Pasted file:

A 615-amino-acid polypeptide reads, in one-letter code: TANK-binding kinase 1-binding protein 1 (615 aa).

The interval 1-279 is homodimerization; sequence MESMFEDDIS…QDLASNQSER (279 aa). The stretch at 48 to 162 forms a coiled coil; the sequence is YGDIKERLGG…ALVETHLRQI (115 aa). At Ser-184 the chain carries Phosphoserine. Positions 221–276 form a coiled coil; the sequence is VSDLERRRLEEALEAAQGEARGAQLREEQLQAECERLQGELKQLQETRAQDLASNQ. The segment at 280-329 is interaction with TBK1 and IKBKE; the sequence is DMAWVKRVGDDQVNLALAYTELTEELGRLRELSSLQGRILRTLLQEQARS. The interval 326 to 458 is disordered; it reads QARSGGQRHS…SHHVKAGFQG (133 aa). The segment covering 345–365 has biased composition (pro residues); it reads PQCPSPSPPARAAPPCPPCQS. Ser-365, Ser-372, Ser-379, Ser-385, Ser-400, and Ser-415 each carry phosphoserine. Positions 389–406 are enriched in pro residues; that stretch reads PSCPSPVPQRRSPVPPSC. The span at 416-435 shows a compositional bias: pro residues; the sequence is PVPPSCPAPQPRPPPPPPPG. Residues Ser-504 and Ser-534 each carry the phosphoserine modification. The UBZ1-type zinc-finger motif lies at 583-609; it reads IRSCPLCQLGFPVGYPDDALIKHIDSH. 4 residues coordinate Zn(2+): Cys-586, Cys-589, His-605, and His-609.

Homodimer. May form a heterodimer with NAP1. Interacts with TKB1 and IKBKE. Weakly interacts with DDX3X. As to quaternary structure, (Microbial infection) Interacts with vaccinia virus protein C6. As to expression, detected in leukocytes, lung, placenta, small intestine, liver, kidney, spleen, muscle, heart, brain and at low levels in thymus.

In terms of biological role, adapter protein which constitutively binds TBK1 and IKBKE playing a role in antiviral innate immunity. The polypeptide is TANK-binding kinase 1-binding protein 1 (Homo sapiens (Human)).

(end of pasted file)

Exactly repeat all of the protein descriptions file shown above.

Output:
A 615-amino-acid polypeptide reads, in one-letter code: TANK-binding kinase 1-binding protein 1 (615 aa).

The interval 1-279 is homodimerization; sequence MESMFEDDIS…QDLASNQSER (279 aa). The stretch at 48 to 162 forms a coiled coil; the sequence is YGDIKERLGG…ALVETHLRQI (115 aa). At Ser-184 the chain carries Phosphoserine. Positions 221–276 form a coiled coil; the sequence is VSDLERRRLEEALEAAQGEARGAQLREEQLQAECERLQGELKQLQETRAQDLASNQ. The segment at 280-329 is interaction with TBK1 and IKBKE; the sequence is DMAWVKRVGDDQVNLALAYTELTEELGRLRELSSLQGRILRTLLQEQARS. The interval 326 to 458 is disordered; it reads QARSGGQRHS…SHHVKAGFQG (133 aa). The segment covering 345–365 has biased composition (pro residues); it reads PQCPSPSPPARAAPPCPPCQS. Ser-365, Ser-372, Ser-379, Ser-385, Ser-400, and Ser-415 each carry phosphoserine. Positions 389–406 are enriched in pro residues; that stretch reads PSCPSPVPQRRSPVPPSC. The span at 416-435 shows a compositional bias: pro residues; the sequence is PVPPSCPAPQPRPPPPPPPG. Residues Ser-504 and Ser-534 each carry the phosphoserine modification. The UBZ1-type zinc-finger motif lies at 583-609; it reads IRSCPLCQLGFPVGYPDDALIKHIDSH. 4 residues coordinate Zn(2+): Cys-586, Cys-589, His-605, and His-609.

Homodimer. May form a heterodimer with NAP1. Interacts with TKB1 and IKBKE. Weakly interacts with DDX3X. As to quaternary structure, (Microbial infection) Interacts with vaccinia virus protein C6. As to expression, detected in leukocytes, lung, placenta, small intestine, liver, kidney, spleen, muscle, heart, brain and at low levels in thymus.

In terms of biological role, adapter protein which constitutively binds TBK1 and IKBKE playing a role in antiviral innate immunity. The polypeptide is TANK-binding kinase 1-binding protein 1 (Homo sapiens (Human)).